When Pam Mandel recently wrote about having visited all seven continents, a commenter reminded me that lots of people don't believe there are actually seven continents to visit. This was something I learned loud and clear when I was teaching English to multicultural classes, but it sure surprised me at the time!
Who would've thought that some "fact" like the number of continents in the world could be so culturally-bound? I've learned to avoid it in class because there were usually more answers to the question of "How many continents are there?" than there were people in the class, and it often got controversial.
But these are the "facts" as I understand them. Growing up in Australia - and as far as I've heard, in any English-speaking country - I was told, absolutely matter-of-factly, that there are seven continents. Europe, Asia, Africa, North America, South America, Antarctica, and my own country of Australia. We were even taught to be proud of the fact that we were the only country that was a continent, as well as being the smallest continent. (Back then, I never thought to ask where places like New Zealand fitted into this model). For a good twenty years or more, I absolutely took this fact to be one of the surest facts I knew. There are seven continents.
I started having doubts when people in other countries asked me how Australia could be a continent ("It's just a country, isn't it?) and when many wanted to lump North America and South America into a single continent, "America". It was hard to argue with their logic.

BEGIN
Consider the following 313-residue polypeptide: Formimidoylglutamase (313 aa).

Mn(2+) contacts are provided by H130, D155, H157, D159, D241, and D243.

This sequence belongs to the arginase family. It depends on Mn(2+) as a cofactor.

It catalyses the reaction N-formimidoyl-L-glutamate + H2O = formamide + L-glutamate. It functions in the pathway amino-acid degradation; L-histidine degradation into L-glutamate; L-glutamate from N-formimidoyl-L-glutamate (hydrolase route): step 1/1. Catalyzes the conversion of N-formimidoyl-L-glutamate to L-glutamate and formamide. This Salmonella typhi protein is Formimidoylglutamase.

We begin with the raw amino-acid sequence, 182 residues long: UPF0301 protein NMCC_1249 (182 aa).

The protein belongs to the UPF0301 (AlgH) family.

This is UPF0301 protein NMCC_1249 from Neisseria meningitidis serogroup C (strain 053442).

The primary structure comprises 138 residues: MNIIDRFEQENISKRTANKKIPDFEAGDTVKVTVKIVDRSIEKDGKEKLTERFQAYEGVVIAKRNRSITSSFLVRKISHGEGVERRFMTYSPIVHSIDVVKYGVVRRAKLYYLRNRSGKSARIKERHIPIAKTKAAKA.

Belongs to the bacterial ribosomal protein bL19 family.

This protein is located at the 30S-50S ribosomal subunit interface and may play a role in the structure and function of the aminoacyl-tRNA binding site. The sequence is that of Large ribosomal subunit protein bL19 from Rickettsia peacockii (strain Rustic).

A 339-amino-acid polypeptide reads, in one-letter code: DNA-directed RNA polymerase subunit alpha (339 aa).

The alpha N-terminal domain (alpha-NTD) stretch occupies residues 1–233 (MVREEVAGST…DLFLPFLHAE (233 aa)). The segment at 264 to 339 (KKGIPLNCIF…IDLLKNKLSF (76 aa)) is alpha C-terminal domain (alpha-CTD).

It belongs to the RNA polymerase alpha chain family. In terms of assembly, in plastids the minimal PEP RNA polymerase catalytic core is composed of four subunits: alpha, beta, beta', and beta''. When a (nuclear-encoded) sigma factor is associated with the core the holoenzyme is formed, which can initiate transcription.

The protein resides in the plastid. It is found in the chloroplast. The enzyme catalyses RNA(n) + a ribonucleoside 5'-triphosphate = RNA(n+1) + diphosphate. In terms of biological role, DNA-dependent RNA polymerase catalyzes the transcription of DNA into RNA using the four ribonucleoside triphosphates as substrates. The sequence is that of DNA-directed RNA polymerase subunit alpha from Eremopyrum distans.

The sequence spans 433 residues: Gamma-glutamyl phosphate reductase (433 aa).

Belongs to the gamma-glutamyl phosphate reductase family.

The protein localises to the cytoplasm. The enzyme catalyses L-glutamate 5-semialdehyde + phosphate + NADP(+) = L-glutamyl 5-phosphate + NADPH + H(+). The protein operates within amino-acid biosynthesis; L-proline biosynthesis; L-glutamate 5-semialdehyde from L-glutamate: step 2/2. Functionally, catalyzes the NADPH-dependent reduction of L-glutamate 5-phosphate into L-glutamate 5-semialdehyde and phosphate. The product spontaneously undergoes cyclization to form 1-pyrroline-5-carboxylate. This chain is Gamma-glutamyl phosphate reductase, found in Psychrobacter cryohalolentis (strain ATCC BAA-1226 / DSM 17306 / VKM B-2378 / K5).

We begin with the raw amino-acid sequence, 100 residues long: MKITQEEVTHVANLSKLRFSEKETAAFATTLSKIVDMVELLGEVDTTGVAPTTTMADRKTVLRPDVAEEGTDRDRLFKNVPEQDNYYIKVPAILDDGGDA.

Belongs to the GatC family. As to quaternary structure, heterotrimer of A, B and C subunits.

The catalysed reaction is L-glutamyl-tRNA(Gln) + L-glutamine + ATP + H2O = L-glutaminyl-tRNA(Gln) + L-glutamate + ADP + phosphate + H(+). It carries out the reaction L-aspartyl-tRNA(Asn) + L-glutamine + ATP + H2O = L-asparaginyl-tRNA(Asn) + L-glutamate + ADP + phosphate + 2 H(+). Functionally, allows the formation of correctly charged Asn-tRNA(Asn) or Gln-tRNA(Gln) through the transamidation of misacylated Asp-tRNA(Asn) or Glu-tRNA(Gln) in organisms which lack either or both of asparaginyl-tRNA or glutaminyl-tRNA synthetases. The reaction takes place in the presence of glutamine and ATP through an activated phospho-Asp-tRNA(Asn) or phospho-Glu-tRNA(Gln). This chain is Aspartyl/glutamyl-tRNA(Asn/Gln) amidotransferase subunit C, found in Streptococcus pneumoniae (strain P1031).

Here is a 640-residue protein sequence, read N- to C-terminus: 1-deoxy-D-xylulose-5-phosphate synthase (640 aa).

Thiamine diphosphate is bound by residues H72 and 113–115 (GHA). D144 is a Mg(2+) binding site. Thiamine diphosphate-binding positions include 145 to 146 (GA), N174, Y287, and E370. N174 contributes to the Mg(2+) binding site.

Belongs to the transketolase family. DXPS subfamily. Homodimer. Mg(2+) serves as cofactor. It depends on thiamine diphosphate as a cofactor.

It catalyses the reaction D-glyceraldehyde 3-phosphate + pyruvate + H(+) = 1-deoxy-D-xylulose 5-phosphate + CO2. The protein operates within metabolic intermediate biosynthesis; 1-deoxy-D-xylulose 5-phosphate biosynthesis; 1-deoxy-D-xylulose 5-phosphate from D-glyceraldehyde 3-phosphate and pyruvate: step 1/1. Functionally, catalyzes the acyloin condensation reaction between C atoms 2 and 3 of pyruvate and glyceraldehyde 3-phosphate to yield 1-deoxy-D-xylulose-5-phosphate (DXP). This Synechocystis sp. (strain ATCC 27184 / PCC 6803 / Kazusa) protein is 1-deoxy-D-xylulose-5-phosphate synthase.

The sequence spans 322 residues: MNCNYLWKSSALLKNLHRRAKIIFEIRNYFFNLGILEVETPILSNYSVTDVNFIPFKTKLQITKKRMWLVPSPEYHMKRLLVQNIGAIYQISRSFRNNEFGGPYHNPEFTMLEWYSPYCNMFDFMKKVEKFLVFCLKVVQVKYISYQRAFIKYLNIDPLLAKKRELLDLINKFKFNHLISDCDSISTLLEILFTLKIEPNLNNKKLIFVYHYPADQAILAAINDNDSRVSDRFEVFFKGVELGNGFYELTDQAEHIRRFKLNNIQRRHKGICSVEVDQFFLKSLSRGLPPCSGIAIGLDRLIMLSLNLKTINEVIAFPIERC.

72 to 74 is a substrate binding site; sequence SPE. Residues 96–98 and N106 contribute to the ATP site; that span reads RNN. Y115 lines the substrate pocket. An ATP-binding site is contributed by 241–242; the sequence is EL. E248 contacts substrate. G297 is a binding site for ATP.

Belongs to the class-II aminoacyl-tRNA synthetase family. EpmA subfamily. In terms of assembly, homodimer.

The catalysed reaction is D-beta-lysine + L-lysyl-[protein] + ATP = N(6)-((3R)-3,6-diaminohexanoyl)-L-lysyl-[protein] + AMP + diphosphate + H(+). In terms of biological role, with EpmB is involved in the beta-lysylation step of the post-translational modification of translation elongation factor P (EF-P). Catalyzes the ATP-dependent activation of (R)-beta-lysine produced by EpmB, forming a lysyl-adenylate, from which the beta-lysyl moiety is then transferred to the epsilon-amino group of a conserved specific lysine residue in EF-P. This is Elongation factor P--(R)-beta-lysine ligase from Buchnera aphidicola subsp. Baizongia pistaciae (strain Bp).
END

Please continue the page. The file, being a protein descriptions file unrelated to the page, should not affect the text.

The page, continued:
After spending time teaching groups of people who all come from different parts of the world, I've seen the conflict that such a topic can provoke. Students from places like Brazil and Colombia, for example, always argue that America is a single continent (and they also differ from my old geography teachers on where North and South America would begin and end if they did, in fact, exist). A Russian student told me quite emphatically that Europe and Asia are actually one continent called Eurasia - also with impeccable logic because if you look on a map, they are clearly not separate landmasses, and Russia of course "belongs" to both.
And then there's the Australia problem. Many of my students want to call this either Oceania or Australasia, so that a bunch of other otherwise continent-less countries in the Pacific can be included. Again, pretty difficult to argue with.
So basically, I throw my hands in the air now and I'll never discuss continents again. But I'd be pleased to hear your opinion in the comments, of course!
[Thanks to Horia Valan for the pic via Flickr CC]